Over the past year or so, Citi has made a few moves to revamp its credit card portfolio, so now’s as good a time as any to step back and take a big-picture look at Citi’s reward card offerings. Unlike other websites, I have no credit card links of my own so I’m pleased to offer you 100% unbiased, somewhat opinionated ratings.
Citi Double Cash: If you don’t know what you’re doing with credit cards, then this should be your primary card. In fact, I devoted a blog post to making that point. This card earns 2% cash back on everything, there is no annual fee, the redemption process is simple, and there are no gotchas. People may gripe about how you only get 2% after you pay your bill, but who cares? If you’re maximizing credit card rewards you’re probably not carrying a balance anyway.
Even if you’re a devoted credit card user with 30 different credit cards to your name, this one probably deserves a spot in your collection. The only other mass-market no-annual-fee 2% cashback card is the Fidelity Amex, and as we all know MasterCard enjoys wider acceptance than Amex.
WORTH IT FOR SOME:
The Thank You Point cards: As credit card loyalty programs go, Thank You Points have long been a distant third to Chase’s Ultimate Rewards and Amex’s Membership Rewards. After some recent changes, Citi remains in third, but they’ve narrowed the gap. You can get some value here, but you need to know what you’re doing.
There are three TYP cards: ranked in order from least to most prestigious, they are the Preferred, the Premier, and the Prestige. (If you sometimes get these three names mixed up, don’t feel bad because I do as well.) The more typical redemption options for TYPs are not particularly enticing–you can get one cent per point by getting gift cards, less than that if you’re redeeming for statement credits.
Where it gets interesting is with air travel, and I’m drawing here from an excellent Devil’s Advocate piece at Travel Codes which you should read if you’re interested in more details. If you have the no-annual fee Preferred, you can redeem TYPs for one cent each on airfare. If you have the Premier ($125 annual fee, supposedly going to be reduced to $95, waived the first year), you can get
1.33 1.25 cents per point. If you have the Prestige ($450 annual fee, though that includes statement credits and other benefits), you can get 1.6 points for AA/USAir flights. All the cards earn 2X points on dining. And starting April 19, the Premier will offer 3X points on gas, so you’d effectively be getting almost 5% back on gas purchases if you redeem for an AA ticket, plus you get the miles on top of that.
The other air travel angle is transfers to airline programs. Travel is Free has a great rundown of the options, though note that Citi has added Virgin Atlantic since that post was written.
Finally: note that there is a fourth TYP-earning card, the AT&T Access Card (which I wrote about here), which you can probably ignore as it has a weak sign-up bonus and weak earning power. Its only distinction is 2X TYPs for online spending.
In conclusion: there is potentially some good value in the Thank You Points ecosystem, but you have to know what you’re doing or else be willing to put in the time to understand the nuances.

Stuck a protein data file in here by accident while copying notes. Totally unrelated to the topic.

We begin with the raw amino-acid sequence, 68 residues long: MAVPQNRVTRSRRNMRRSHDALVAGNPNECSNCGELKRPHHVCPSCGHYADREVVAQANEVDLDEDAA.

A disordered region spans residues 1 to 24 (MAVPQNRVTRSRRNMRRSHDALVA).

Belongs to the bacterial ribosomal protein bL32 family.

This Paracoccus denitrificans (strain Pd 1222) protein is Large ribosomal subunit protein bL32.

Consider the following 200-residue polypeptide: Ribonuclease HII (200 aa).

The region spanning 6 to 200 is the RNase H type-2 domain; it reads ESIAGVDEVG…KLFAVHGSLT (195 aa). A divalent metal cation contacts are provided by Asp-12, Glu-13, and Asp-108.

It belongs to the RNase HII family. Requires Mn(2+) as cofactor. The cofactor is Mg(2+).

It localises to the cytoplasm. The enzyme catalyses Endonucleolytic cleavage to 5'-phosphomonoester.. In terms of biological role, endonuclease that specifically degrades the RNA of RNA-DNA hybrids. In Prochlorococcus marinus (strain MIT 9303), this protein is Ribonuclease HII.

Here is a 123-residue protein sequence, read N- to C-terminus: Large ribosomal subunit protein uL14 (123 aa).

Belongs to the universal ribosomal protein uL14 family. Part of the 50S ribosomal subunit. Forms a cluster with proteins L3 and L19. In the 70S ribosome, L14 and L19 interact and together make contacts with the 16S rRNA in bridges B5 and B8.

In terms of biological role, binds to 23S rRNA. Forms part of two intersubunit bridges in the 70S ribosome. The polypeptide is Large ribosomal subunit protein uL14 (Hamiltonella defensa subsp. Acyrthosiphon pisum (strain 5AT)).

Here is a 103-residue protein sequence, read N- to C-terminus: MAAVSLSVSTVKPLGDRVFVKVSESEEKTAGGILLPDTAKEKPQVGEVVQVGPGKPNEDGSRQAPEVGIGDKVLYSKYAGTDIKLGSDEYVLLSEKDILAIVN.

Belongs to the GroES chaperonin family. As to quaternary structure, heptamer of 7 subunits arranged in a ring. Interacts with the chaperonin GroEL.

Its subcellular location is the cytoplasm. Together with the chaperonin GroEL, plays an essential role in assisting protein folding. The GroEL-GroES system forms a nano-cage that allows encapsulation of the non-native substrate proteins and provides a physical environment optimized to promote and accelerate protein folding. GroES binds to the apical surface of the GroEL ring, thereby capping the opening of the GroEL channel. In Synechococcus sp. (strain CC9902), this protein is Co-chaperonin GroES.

SOCK DRAWER CANDIDATES
The American Airlines cards: There are two cards here: the Platinum and the Executive, plus a Business Platinum as well.. Both have a 50,000-mile sign-up bonus which is enough to take you a lot of different places. The Platinum has an annual fee of $95 which is waived the first year, and Citi will usually waive it each year after that if you call and threaten to cancel. Your first checked bag is free for you an up to four people traveling with you (I have four kids, so… ka-ching!).
The big difference between the Executive and the Platinum is that you get access to Admirals Club lounges, but you have to pay a $450 fee for that privilege. Note that there was a 100,000-mile bonus for this card last year. Is that bonus ever coming back? I have no idea.
Conclusion: if you travel AA with any regularity you already know whether or not these cards are valuable for you. If you take a family vacation once a year on AA, the Platinum could be worthwhile solely for the baggage benefit. And if you know how to maximize your AA miles, the sign-up bonus is very good. Generally speaking, though–unless you have an extremely high valuation of AA miles–you’ll do better putting your credit card spend on other cards and keeping these in the proverbial sock drawer.
Citi Hilton Reserve: It’s got a $95 annual fee, but you get gold status with Hilton, which can get you free breakfast and club access. My family had a two week stay at a Hilton a while back and gold status saved us quite a bit on meals and snacks. You can also get one free weekend night per year if you spend $10,000 with the card. Note that there’s also a plain Citi Hilton Visa which is good for the 40,000 HHonors point bonus but not much else. If you’re looking to acquire HHonor points by spending, the Amex Surpass is a better option since it gives you 6X points on gas, groceries, and restaurants.
Expedia+ and Expedia+ Voyager: Not much to recommend here unless you’re a diehard Expedia loyalist. Doctor of Credit did a pretty good review, please check it out if you’re at all interested in this one.